While Italy’s Pendolino has a dining car suitable for long-distance travel, the short travel time between Helsinki and Tampere allowed VR to substitute the self-service “Prego” restaurant with 22 seats, four standing tables and several menu choices.

The Helsinki connection

Every weekday, passengers ride the S220 Pendolino round trip between Tampere and Helsinki five times, and three run on Saturdays and Sundays as well. Three continue to Oulu and two continue to Jyväskylä. They are timed primarily to suit business travelers who want to reach Helsinki in the morning and depart in the afternoon.

Finland’s wide-gauge Pendolino tilting trains cut travel time between Helsinki and Tampere. Photo: Brunhouse

S220 Pendolino trains alternate service between Helsinki and Tampere, with InterCity trains comprising single- and double-deck carriages dubbed IC and IC2. The four to six double-deck, air-conditioned, totally nonsmoking IC2 carriages made their debut in 2000. You can use the mini-buffet no matter on which deck you sit. There is a special play area for young children as well as compartments for families, the handicapped and travelers with allergies. You can take your pet along, and there are spaces for three bicycles.

VR offers two classes of travel that they call “business” and “second.” Second-class passengers sit 2+2 in seats equipped with radio panels. You also find plug contacts for laptops and cellular telephones. The carriages have phone amplifiers.

In business class, arranged 2+1, your ticket (or pass) includes the morning and afternoon newspapers, radio earphones, and coffee or tea with pastry from the self-service counter. In addition to the papers and earphones, hostesses serve breakfast or a snack to “business plus” class passengers who have paid in advance for a meal and sit in the “business plus” compartment.

Travelers over 65 receive a 50% discount on point-to-point tickets. VR honors Eurail products as well as Scanrail and Finnrail passes, but Scanrail holders must pay a supplement to ride Pendolino and IC trains. Holders of second-class railpasses may board second-class carriages, while holders of first-class passes enjoy the comforts of business class. Seat reservations are required.

I thank the Finnish Tourist Board (www.visitfinland.com) for arranging my trip and VR (www.vr.fi) for supplying the ticket. Finnair (www. finnair.com) provided my New York-Helsinki transportation, flying out of American Airlines’ sparkling new JFK terminal.

Please login or subscribe to ITN to read the entire post.

by Jay Brunhouse

Hämeenlinna Castle provides a thrilling view from trains on the Tampere-Helsinki line. Photo: Brunhouse

While you feel the acceleration of your S220 Pendolino to Tampere leaving Hämeenlinna, Finland, look left for one of the most impressive sights you can see from a mainline train. The view across the narrow lake reveals the redbrick Hämeenlinna (linna meaning “castle”), dating from the 1260s. It was built by the Swedes to link the Häme region with the mother country and — you guessed it — to collect taxes from the relatively wealthy area.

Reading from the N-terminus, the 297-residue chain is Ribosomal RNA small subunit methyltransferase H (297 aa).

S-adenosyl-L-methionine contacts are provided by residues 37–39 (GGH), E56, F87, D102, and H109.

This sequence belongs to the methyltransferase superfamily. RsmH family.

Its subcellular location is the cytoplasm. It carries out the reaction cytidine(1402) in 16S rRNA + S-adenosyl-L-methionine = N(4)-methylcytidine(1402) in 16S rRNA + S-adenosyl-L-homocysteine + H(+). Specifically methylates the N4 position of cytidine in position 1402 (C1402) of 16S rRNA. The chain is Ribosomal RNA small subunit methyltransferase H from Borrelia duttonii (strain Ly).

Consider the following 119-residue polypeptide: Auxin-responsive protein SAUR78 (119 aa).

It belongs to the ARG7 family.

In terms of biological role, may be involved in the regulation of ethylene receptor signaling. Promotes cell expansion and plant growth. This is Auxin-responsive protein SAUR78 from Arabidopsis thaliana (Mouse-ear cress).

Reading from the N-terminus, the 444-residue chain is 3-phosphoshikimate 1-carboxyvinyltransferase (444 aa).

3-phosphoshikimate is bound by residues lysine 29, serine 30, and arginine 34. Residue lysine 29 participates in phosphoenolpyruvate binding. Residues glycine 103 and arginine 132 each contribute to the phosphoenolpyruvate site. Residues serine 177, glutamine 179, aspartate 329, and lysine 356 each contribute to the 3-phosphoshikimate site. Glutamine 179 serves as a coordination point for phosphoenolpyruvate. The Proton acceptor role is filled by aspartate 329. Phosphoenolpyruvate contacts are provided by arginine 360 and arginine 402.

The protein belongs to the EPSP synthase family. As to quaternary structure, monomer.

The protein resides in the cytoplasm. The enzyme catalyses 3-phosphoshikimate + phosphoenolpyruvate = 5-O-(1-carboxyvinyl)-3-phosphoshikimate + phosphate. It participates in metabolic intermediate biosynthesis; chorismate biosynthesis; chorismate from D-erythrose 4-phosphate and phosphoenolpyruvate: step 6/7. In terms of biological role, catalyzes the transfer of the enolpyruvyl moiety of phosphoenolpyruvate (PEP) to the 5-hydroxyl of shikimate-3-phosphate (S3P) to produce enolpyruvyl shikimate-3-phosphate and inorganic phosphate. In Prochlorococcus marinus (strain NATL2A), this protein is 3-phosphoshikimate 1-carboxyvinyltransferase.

Hämeenlinna was the northern terminus of Finland’s first railroad line from Helsinki in 1862, and it was used for transloading goods between railroad and lake steamer. Rapid progress soon extended the line to Tampere and via Helsinki to St. Petersburg.

Hämeenlinna’s present station building was erected in 1920 following the former station’s demolition during the Finnish revolution when Germans, who were supporting “White” Finns in their battles with the “Red” Finns, exploded a railroad carriage filled with gunpowder.

Lakes, parks and rolling hills

When you first arrive in Tampere, one glance at the tall, brick smokestacks makes you feel that Tampere is industrialized, but in fact this is misleading. Heavy industry abandoned Tampere, and now Nokia, the leading cellular telephone manufacturer, has 3,600 R&D engineers in Tampere designing astonishing new devices.

Tampere is located on a narrow strip between two lakes and bisected by the Tammerkoski Rapids. Photo courtesy of Tampere tourism

Tampere (www.tampere.fi), population 200,000, is a lively city of lakes, parks and rolling hills located primarily on a narrow strip of land between two lakes. With blissful Lake Näsijärvi lapping at the center’s edge, you walk wide boulevards past quiet green parks, see the plentiful hotels, Art Nouveau architecture from which Finland adopted its national Romantic style, and rolling hills that are the highest mountains in glacier-ravaged Finland. Tampere has a welcoming, relaxed, small-town feel and everything is within walking distance of the train station.

Natural beauty is an essential feature of Tampere. The lakes and rapids and high ridges comprise key elements of the scenery. Pispala Ridge is a charming district of old housing, narrow lanes and steep hills with views overlooking both lakes with views all the way to the city of Nokia.